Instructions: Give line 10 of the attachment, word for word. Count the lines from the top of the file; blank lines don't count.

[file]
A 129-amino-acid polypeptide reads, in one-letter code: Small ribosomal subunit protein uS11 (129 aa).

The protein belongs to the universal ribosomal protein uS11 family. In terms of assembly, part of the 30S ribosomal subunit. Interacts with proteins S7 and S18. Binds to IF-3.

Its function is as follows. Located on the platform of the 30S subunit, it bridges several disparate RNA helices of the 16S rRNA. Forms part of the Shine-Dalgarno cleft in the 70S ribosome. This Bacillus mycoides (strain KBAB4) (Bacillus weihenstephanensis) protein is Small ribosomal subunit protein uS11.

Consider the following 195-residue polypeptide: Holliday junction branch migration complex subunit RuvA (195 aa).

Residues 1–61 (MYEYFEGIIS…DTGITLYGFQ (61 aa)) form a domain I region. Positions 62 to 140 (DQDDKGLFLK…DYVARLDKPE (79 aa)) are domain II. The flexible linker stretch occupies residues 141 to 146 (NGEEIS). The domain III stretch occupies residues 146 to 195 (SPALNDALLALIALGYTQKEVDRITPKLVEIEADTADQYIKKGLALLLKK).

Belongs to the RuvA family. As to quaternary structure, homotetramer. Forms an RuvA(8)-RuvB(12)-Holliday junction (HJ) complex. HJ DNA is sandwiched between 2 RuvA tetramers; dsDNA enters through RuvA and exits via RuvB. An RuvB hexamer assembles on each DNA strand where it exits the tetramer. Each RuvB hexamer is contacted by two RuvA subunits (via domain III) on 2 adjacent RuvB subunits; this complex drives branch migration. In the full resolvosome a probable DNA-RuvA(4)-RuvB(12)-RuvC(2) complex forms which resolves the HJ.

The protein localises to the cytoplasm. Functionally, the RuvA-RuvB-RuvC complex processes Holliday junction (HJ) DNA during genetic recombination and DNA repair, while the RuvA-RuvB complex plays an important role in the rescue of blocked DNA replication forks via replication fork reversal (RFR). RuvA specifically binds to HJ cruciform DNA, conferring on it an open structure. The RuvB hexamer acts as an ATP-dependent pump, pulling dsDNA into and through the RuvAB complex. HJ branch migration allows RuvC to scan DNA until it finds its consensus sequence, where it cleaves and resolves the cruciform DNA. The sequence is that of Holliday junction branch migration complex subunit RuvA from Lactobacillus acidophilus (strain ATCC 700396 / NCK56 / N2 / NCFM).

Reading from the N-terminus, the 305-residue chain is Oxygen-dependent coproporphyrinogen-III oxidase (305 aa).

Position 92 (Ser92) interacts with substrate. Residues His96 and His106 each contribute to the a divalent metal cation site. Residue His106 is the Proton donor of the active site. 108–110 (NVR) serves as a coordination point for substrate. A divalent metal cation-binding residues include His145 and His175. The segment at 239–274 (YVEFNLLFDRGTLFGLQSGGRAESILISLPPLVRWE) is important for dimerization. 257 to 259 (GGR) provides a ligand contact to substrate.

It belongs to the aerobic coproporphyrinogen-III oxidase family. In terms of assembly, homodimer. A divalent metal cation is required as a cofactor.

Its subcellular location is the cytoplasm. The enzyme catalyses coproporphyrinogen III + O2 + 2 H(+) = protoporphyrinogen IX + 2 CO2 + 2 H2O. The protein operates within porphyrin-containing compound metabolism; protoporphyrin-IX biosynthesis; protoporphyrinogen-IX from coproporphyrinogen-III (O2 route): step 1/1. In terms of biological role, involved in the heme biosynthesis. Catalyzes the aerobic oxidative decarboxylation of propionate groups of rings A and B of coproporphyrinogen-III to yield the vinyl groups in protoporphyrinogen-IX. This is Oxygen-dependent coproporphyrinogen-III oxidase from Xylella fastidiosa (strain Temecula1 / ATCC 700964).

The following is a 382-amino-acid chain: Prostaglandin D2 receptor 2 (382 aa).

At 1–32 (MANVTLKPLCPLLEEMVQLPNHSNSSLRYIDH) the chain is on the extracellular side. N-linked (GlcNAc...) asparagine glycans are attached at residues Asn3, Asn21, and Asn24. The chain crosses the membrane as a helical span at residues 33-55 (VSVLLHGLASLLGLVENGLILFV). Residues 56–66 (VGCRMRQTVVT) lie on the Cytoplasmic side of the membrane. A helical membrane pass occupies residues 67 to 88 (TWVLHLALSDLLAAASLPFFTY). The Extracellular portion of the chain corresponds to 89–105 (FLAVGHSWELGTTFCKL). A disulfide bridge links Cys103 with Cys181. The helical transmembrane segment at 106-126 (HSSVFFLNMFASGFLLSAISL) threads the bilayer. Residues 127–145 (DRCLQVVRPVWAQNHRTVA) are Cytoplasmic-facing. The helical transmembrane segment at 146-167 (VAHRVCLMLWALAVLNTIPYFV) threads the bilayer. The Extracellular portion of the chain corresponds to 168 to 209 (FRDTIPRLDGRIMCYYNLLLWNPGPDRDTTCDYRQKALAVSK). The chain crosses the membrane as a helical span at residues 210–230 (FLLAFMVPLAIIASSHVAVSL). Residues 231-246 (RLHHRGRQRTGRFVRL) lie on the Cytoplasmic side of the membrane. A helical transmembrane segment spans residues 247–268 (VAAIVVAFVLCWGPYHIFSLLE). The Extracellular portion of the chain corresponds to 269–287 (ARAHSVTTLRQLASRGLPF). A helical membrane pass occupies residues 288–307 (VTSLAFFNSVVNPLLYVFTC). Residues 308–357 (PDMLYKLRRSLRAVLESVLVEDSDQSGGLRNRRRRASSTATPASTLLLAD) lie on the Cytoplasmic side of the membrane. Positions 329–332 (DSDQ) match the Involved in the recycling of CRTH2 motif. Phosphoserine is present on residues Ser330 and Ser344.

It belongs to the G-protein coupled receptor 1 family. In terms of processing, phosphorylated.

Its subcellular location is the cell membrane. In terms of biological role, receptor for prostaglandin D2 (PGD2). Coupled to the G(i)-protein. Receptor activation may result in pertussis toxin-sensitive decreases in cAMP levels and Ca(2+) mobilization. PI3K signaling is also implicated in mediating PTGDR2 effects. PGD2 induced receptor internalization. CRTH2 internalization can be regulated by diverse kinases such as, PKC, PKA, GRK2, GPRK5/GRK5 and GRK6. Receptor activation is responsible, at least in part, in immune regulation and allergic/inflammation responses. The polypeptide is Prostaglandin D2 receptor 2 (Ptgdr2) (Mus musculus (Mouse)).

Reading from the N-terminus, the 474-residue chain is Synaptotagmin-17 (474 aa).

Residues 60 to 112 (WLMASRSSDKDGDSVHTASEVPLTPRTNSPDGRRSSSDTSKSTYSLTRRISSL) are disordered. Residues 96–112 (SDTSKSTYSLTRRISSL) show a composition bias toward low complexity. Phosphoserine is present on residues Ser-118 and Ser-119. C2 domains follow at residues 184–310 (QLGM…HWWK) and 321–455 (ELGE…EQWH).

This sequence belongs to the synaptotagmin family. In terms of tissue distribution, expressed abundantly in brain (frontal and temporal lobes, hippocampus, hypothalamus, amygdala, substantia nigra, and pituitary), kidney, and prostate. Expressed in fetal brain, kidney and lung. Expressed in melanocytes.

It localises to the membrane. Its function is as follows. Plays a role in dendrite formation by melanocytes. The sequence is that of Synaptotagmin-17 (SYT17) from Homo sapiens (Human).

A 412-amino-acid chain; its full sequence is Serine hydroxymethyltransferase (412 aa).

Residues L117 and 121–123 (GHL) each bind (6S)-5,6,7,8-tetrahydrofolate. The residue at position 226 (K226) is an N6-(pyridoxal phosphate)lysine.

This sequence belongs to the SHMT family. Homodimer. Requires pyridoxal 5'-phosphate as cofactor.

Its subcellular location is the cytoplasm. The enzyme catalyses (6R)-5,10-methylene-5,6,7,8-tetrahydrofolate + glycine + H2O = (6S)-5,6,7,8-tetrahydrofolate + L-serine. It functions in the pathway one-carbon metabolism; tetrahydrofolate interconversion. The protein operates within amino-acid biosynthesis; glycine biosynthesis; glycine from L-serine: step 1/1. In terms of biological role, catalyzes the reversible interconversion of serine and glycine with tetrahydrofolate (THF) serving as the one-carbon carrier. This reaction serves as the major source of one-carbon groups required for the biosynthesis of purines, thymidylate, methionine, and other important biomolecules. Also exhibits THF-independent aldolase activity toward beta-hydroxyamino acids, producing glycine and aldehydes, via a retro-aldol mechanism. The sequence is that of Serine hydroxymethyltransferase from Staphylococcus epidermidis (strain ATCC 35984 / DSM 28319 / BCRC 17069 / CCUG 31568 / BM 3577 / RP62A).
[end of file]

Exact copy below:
It belongs to the aerobic coproporphyrinogen-III oxidase family. In terms of assembly, homodimer. A divalent metal cation is required as a cofactor.